What is accrued interest, and why do I have to pay it when I buy a bond?

By Investopedia Staff AAA
A:

A bond represents a debt obligation whereby the owner (the lender) receives compensation in the form of interest payments. These interest payments, known as coupons, are typically paid every six months. During this period the ownership of the bonds can be freely transferred between investors. A problem then arises over the issue of the ownership of interest payments. Only the owner of record can receive the coupon payment, but the investor who sold the bond must be compensated for the period of time for which he or she owned the bond. In other words, the previous owner must be paid the interest that accrued before the sale.

The interest paid on a bond is compensation for the money lent to the borrower, or issuer, this borrowed money is referred to as the principal. The principal amount is paid back to the bondholder at maturity. Similar with the case of the coupon, or interest payment, whoever is the rightful owner of the bond at the time of maturity will receive the principal amount. If the bond is sold before maturity in the market the seller will receive the bond's market value.

For example, suppose investor A purchases a bond in the primary market with a face value of $1,000 and a coupon of 5% paid semi-annually. After 90 days, investor A decides to sell the bond to investor B. The amount investor B has to pay is the current price of the bond plus accrued interest, which is simply the regular payment adjusted for the time investor A held the bond. In this case, the bond would be $50 over the entire year ($1,000 x 5%), and investor A held the bond for 90 days which is almost a quarter of the year, or 24.66% to be exact (calculated by 90/365). So, the accrued interest ends up being $12.33 ($50 x 24.66%). So investor B will have to pay investor A the value of the bond in the market, plus $12.33 of accrued interest.

For more in-depth reading, see our tutorial on Bond Basics, as well as the chapter Bond Pricing in our Advanced Bond Tutorial.)

RELATED FAQS

  1. What determines the price of a bond in the open market?

    Learn more about some of the factors that influence the valuation of bonds on the open market, and why bond prices and yields ...
  2. How long will it take for a bond to reach its face value?

    Learn when different savings bonds reach face value, and determine the best time to cash them in to get the highest return ...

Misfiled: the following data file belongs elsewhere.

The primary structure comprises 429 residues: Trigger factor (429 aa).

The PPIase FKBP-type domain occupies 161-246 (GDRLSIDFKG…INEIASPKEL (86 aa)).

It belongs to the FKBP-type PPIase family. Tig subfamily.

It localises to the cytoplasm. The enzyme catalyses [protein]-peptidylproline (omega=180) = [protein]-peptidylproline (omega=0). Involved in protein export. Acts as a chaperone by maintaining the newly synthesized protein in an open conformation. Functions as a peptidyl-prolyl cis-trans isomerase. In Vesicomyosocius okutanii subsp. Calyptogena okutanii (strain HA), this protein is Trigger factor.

3. How long can I hold my HH/H Bonds and still earn interest?

    Take advantage of your bond investment and learn how long you can hold on to your Series H/HH Bonds and still earn interest ...
  4. Why should I keep records on my tax-exempt bond transactions?

    Keep your purchase records on all investments, including tax-exempt bonds. Though the interest is tax-free, you may owe taxes ...
RELATED TERMS
  1. Class 3-6 Bonds

    Several classes of noninvestment grade bonds held by an insurance ...
  2. Impact investing

  3. Promotional CD rate (Bonus CD rate)

    A limited-time offer of a higher rate of return on a certificate ...
  4. Direct Bidder

    An entity that purchases Treasury securities at auction for a ...
  5. Indirect Bidder

    An entity that purchases Treasury securities at auction through ...
  6. Bid Wanted

    An announcement by an investor who holds a security that he or ...

You May Also Like

Related Articles
  1. Promising high yields that the Eurozone and U.S. can't match, West African sovereign debt has caught the attention of savvy investors.
    Bonds & Fixed Income

    Interested In West African Debt? Look ...

  2. Pimco has stabilized its Total Return fund, but its returns are still shaky and its sales load is still a fat one.
    Professionals

    A Look At Pimco's Total Return Fund ...

  3. With the addition of 'Bond King' Bill Gross, Janus is a changed firm. Here's what its fund lineup looks like now.
    Investing Basics

    How Does Janus's Fund Lineup Look Now?

  4. Blackrock has lowered its fees to snag money leaving Pimco's bond funds. But by how much and who's following suit? Read on.
    Investing Basics

    Thank You, Pimco: BlackRock Drops Bond-Fund ...

  5. What is the difference between corporate bonds and preferred stock? The following are a list of pros and cons for each investment.
    Trading Strategies

    Preferred Stocks versus Bonds: How to ...

Trading Center